FJ40 Frame

After we found the crack on the passenger side, I figured it would be a good idea to inspect the rest of it.  So I ground down every single (and there are tons) rivet and seperated each piece of the frame. Turns out, the inner channel on the passenger side was completely rusted, and the rear leaf brackes, were riveted to flakey rust. 

Initially I wanted to just sandblast it and coat in in POR 15 after carefully patching each of the rusty sections.  Unfortunately when sitting the frame rails side by side, the front and rear of the passenger rail was one inch lower than the drivers rail.  I don't know if the heat from welding the crack bent it, or the inner channel held them both in the same plane, but this was not gonna be an easy fix.

In the end I decided to scrap the old frame and start from scratch.  The new frame will be 5 inches wider in the front and narrower in the rear so that the rails will be completely parallel.   This gives me plenty of room up front for the new 5.3 Vortec and also gives me enough room in the rear to run coilovers.

 
 










The factory frame needed a little TLC.  When I brought the FJ40 into the shop, the frame was cracked.  The problems didn't stop there.  After wasting several weekends working on the original frame, I decided to scrap it and start from scratch.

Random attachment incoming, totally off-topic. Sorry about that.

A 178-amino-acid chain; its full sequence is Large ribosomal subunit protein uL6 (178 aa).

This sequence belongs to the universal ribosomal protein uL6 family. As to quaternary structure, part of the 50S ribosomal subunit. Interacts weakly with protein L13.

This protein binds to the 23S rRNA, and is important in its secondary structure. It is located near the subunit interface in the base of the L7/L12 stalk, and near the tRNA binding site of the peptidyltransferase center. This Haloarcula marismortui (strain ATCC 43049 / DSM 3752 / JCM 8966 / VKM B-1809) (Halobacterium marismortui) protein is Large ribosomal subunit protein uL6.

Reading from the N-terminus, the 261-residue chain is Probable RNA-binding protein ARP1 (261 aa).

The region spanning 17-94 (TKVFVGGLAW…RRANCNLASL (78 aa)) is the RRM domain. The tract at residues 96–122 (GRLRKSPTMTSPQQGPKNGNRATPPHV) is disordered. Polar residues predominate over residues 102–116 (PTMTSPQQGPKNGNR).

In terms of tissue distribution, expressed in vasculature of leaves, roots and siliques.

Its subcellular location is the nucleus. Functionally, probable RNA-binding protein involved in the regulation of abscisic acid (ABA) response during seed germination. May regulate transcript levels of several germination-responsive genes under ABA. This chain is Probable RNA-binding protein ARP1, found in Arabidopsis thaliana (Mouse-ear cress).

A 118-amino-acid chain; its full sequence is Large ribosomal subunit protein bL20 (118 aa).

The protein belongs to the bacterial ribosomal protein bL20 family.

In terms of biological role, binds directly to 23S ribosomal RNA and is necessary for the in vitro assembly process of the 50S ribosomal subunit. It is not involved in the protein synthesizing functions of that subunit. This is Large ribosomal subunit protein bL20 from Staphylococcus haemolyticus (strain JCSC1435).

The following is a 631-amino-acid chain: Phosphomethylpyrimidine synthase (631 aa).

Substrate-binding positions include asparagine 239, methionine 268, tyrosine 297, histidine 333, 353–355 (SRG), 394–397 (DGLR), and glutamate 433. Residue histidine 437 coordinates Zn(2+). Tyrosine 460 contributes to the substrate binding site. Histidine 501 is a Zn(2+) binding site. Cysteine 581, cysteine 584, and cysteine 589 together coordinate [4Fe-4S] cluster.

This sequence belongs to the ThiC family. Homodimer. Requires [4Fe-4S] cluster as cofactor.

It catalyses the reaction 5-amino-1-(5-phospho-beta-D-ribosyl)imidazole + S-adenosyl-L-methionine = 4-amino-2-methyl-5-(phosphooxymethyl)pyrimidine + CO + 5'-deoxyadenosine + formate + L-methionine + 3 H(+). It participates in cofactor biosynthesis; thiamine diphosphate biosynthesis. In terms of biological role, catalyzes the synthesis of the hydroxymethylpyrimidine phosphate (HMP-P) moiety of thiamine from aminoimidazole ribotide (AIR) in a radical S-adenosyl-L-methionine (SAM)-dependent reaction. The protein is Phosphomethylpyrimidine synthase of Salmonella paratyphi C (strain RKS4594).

Once I had separated the factory frame rails I chose the straightest one and traced it onto our assembly table (a 5'X12'X1" plate on legs). After tracing it in chalk, I lined the top edge with 3/4" angle iron.  At that point it was relatively easy to measure the angles and miter  the new steel tubes.  For the center section I used 2"X6" 1/8" wall and for the front and rear went with 2"X4". 
 
 
 








After cutting all the pieces they were clamped to the table to keep them straight. 
 








From this angle it is easier to see the transition from the large tube in the center to the smaller tubes.
 
 








 Clamping the rails side by side made it difficult to assure each was identical.  To remedy this, the second rail was built on top of the first rail.









 First we made the front and rear sections, and then connected them to the mid section.
 
 









 Each of the welded seams was then gusseted for additional strength.
 








Where the smaller ends meet the larger center, a triangular section was cut in order to gradually taper them together.
 
 









 Here is a close up of that joint after welding and grinding.  It to will receive a diamond shaped gusset.








 After building each rail I set them up on the table and here's what I had.  Next I'll add Cross Members and Body Mounts